What My Mother Gave Me: Thirty-one Women on the Gifts That Mattered Most Reviews & Opinions
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What My Mother Gave Me Thirty one Women on the Gifts That Mattered Most Books
What My Mother Gave Me Thirty one Women on the Gifts That Mattered Most
What My Mother Gave Me Thirty one Women on the Gifts That Mattered Most
NYSL: Elizabeth Benedict with What My Mother Gave Me: 31 Women on the Gifts That Mattered Most
Shaking what My Mother Gave Me
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It doesn't matter what kind of relationship you've had with your own mother one of these essays will ring true. It's created me determined to write about the legacy my own mother left. The essays are thought provoking.
There was several stories I liked and some that were just so so. I would recommend reading it however, just don't expect to be overly wowed. I found myself relating to a lot of of the stories and could see my mother in several of them. It's funny, as we grow we think our issues or challenges with our mom's are so unique. This book will confirm that mother/daughter relationships are almost always challenging albeit rewarding.
I bought this book after reading a review in one of my dad's farmer magazines. It got me thinking of my mom and things she bought for me and wondered what others had to say. I enjoyed the women's comments on the bonuses they got from their mothers. I would recommend the book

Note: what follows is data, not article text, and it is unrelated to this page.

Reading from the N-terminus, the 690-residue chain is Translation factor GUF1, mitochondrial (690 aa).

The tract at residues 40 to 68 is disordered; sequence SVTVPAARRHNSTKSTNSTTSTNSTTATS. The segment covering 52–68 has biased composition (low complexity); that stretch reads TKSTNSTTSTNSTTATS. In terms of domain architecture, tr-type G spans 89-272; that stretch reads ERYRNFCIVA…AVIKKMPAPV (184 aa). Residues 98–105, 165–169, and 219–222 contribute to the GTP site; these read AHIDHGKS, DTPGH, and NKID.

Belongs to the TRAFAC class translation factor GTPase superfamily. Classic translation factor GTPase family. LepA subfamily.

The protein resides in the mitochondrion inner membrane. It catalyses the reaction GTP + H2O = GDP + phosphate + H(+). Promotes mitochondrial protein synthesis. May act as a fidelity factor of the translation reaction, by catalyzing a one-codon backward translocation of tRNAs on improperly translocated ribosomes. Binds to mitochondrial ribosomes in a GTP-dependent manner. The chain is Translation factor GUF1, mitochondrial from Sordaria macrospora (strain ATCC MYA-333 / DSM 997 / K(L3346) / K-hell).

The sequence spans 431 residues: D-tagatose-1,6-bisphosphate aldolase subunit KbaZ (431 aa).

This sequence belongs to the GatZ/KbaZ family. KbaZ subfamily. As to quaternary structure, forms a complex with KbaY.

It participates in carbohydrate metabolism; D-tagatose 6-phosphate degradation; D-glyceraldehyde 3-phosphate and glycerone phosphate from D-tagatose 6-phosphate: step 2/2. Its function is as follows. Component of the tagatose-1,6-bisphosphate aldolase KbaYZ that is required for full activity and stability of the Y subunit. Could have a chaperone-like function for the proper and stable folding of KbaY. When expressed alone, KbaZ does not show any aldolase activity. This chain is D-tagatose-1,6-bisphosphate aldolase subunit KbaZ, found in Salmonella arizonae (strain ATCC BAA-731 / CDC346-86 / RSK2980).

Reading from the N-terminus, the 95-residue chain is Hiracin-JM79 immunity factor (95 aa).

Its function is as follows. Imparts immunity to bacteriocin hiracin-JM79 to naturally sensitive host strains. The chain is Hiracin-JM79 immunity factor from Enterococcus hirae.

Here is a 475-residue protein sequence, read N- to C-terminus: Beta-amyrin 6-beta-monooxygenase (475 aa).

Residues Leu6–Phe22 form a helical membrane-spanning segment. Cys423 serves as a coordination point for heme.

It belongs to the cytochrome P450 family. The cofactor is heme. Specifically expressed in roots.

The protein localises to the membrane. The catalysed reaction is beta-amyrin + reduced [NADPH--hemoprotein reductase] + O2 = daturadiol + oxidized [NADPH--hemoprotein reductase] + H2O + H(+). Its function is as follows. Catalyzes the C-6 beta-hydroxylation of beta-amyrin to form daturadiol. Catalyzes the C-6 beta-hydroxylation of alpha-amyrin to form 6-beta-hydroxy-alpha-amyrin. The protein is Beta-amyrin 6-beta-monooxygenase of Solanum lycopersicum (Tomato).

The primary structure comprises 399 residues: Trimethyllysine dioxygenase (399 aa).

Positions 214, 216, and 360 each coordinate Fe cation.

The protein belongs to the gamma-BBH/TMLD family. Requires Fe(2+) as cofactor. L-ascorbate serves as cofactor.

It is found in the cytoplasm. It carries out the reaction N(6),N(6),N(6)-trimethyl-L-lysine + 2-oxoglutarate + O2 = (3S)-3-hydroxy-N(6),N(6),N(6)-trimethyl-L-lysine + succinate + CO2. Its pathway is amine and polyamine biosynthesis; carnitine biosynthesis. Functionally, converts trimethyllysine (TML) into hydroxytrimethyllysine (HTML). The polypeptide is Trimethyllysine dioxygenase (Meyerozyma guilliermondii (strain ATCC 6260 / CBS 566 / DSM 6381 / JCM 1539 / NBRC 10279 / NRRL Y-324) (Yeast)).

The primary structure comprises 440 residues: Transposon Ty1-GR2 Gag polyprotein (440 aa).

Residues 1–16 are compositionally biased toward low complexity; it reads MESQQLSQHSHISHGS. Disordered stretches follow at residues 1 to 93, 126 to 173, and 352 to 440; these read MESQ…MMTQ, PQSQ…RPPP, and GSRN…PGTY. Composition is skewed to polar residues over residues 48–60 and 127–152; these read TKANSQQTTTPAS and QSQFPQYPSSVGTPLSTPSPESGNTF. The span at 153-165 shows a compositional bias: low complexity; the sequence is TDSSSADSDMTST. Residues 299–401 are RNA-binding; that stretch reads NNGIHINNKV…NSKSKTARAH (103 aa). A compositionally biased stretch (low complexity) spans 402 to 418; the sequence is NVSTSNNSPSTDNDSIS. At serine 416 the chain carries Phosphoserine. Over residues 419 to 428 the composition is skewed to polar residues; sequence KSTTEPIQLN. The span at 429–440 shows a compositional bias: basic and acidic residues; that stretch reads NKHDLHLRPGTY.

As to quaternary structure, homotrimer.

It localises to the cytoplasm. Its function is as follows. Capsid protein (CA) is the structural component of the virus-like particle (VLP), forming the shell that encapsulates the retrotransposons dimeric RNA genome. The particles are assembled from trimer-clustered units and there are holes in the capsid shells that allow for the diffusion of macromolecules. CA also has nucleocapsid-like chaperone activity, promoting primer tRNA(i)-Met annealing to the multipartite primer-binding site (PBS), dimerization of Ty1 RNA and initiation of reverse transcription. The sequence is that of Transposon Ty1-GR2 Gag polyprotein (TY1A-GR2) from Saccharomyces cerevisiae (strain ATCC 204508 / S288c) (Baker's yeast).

I bought this book at the suggestion of a friend. I've read a lot of historical and fictional books about the Old West and settlers, and a lot of other about Native Americans (I am Cherokee). I realize this was a fictional journal before I started reading, and thought the concept was interesting - a sort of mail-order bride goes to live among the Cheyenne as a cultural ambassador.I did have fun the descriptions of the prairie, everyday life among the Cheyenne, and the sisterhood that formed among the other brides and the main character. What I didn't have fun was the stereotypes of the characters. The women were all ethnic cliches: the large, lumbering Swiss woman; the African fighter princess; the haughty, racist Southern belle; the lesbian muleskinner; the redheaded, Irish criminal twins; etc. The main character, May Dodd, was tall, beautiful, smart, determined, strong, unflappable, supportive, a natural leader, and basically unbelievably perfect. She has a brief fling with a handsome, influential Troops officer, then marries the chief of the village. The one hero I really did like and search believable was the Catholic priest who lived in the e and her fellow brides run roughshod over the village, breaking cultural taboos and even beating and shaming their men in public. From what I know of Native American culture, the older wives ran the tipi and the younger ones were meek and obedient. The men were not likely to tolerate a disobedient wife, especially one who barges into their sweat lodge and refuses to leave.I was also distracted by the difficult-to-read font used for the non-English words and the accents of the non-American brides. The Swiss lady says "I vill go der yah You kom vid me!" Sometimes the curly font created it almost impossible to detect what was being said.I thought the end of the book was a small rushed too. I wanted to know more about Wren, May's daughter, and about the years on the reservation. I will say that I'm glad the author didn't give us a romance novel satisfied ending. I was so afraid May was going to run away with the Troops officer and live happily ever after. What happened was tragic but more real to our Pioneer history.Overall it wasn't horrible, and I'm glad I read it, but I can't honestly recommend it to anyone who loves books with deep, complex characters or who wish their historical fiction to be somewhat realistic. If you wish a fast read in the vein of a romance novel, this isn't a poor one.